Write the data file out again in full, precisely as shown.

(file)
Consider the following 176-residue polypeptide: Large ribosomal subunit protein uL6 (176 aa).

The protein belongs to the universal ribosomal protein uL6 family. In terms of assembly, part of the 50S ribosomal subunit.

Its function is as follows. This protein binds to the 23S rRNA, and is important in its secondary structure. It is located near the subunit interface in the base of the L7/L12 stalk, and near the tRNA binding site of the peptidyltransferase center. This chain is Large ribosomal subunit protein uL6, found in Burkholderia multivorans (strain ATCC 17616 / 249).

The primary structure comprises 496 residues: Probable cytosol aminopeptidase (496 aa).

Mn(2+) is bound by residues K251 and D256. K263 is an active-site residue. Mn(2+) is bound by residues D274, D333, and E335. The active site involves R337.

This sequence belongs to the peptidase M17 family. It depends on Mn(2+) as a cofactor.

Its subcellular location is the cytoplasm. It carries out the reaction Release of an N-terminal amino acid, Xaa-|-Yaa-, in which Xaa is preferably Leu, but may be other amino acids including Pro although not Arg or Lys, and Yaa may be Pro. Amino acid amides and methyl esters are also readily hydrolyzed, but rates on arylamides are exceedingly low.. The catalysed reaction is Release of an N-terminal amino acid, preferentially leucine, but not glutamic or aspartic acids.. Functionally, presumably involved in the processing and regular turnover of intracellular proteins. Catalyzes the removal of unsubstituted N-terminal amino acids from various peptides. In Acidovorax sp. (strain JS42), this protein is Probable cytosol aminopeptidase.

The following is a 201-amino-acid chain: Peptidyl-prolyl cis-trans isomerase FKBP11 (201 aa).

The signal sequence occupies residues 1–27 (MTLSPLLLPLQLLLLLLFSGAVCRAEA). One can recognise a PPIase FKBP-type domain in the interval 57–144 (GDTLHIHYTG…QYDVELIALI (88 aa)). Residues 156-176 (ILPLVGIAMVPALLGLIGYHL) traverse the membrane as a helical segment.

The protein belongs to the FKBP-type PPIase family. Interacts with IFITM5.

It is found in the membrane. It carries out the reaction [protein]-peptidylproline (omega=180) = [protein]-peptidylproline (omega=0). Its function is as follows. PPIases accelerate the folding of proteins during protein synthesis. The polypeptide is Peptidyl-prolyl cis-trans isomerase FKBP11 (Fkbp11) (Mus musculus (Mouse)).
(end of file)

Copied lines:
Consider the following 176-residue polypeptide: Large ribosomal subunit protein uL6 (176 aa).

The protein belongs to the universal ribosomal protein uL6 family. In terms of assembly, part of the 50S ribosomal subunit.

Its function is as follows. This protein binds to the 23S rRNA, and is important in its secondary structure. It is located near the subunit interface in the base of the L7/L12 stalk, and near the tRNA binding site of the peptidyltransferase center. This chain is Large ribosomal subunit protein uL6, found in Burkholderia multivorans (strain ATCC 17616 / 249).

The primary structure comprises 496 residues: Probable cytosol aminopeptidase (496 aa).

Mn(2+) is bound by residues K251 and D256. K263 is an active-site residue. Mn(2+) is bound by residues D274, D333, and E335. The active site involves R337.

This sequence belongs to the peptidase M17 family. It depends on Mn(2+) as a cofactor.

Its subcellular location is the cytoplasm. It carries out the reaction Release of an N-terminal amino acid, Xaa-|-Yaa-, in which Xaa is preferably Leu, but may be other amino acids including Pro although not Arg or Lys, and Yaa may be Pro. Amino acid amides and methyl esters are also readily hydrolyzed, but rates on arylamides are exceedingly low.. The catalysed reaction is Release of an N-terminal amino acid, preferentially leucine, but not glutamic or aspartic acids.. Functionally, presumably involved in the processing and regular turnover of intracellular proteins. Catalyzes the removal of unsubstituted N-terminal amino acids from various peptides. In Acidovorax sp. (strain JS42), this protein is Probable cytosol aminopeptidase.

The following is a 201-amino-acid chain: Peptidyl-prolyl cis-trans isomerase FKBP11 (201 aa).

The signal sequence occupies residues 1–27 (MTLSPLLLPLQLLLLLLFSGAVCRAEA). One can recognise a PPIase FKBP-type domain in the interval 57–144 (GDTLHIHYTG…QYDVELIALI (88 aa)). Residues 156-176 (ILPLVGIAMVPALLGLIGYHL) traverse the membrane as a helical segment.

The protein belongs to the FKBP-type PPIase family. Interacts with IFITM5.

It is found in the membrane. It carries out the reaction [protein]-peptidylproline (omega=180) = [protein]-peptidylproline (omega=0). Its function is as follows. PPIases accelerate the folding of proteins during protein synthesis. The polypeptide is Peptidyl-prolyl cis-trans isomerase FKBP11 (Fkbp11) (Mus musculus (Mouse)).